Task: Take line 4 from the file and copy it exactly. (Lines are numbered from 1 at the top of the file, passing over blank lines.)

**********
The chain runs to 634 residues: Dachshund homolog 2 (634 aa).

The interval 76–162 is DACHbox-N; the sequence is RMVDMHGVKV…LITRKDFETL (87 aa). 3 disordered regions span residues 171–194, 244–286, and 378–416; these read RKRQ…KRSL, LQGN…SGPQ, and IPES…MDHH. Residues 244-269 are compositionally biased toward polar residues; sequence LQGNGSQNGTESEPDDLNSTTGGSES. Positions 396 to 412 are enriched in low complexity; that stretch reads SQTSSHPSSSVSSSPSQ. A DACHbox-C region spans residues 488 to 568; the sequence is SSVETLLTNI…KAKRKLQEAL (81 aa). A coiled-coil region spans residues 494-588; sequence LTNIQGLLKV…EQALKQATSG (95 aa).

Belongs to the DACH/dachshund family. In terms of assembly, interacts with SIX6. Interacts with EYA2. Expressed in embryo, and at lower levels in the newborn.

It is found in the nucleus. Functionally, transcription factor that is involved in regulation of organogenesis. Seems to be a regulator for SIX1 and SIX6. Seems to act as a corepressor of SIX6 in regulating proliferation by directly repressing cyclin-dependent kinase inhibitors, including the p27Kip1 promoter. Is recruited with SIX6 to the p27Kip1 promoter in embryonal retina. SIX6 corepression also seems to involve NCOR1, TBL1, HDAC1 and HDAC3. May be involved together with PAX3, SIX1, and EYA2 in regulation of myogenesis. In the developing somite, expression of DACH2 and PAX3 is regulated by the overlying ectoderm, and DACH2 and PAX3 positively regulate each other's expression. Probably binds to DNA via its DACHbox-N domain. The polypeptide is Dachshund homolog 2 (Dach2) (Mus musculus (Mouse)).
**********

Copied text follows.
It is found in the nucleus. Functionally, transcription factor that is involved in regulation of organogenesis. Seems to be a regulator for SIX1 and SIX6. Seems to act as a corepressor of SIX6 in regulating proliferation by directly repressing cyclin-dependent kinase inhibitors, including the p27Kip1 promoter. Is recruited with SIX6 to the p27Kip1 promoter in embryonal retina. SIX6 corepression also seems to involve NCOR1, TBL1, HDAC1 and HDAC3. May be involved together with PAX3, SIX1, and EYA2 in regulation of myogenesis. In the developing somite, expression of DACH2 and PAX3 is regulated by the overlying ectoderm, and DACH2 and PAX3 positively regulate each other's expression. Probably binds to DNA via its DACHbox-N domain. The polypeptide is Dachshund homolog 2 (Dach2) (Mus musculus (Mouse)).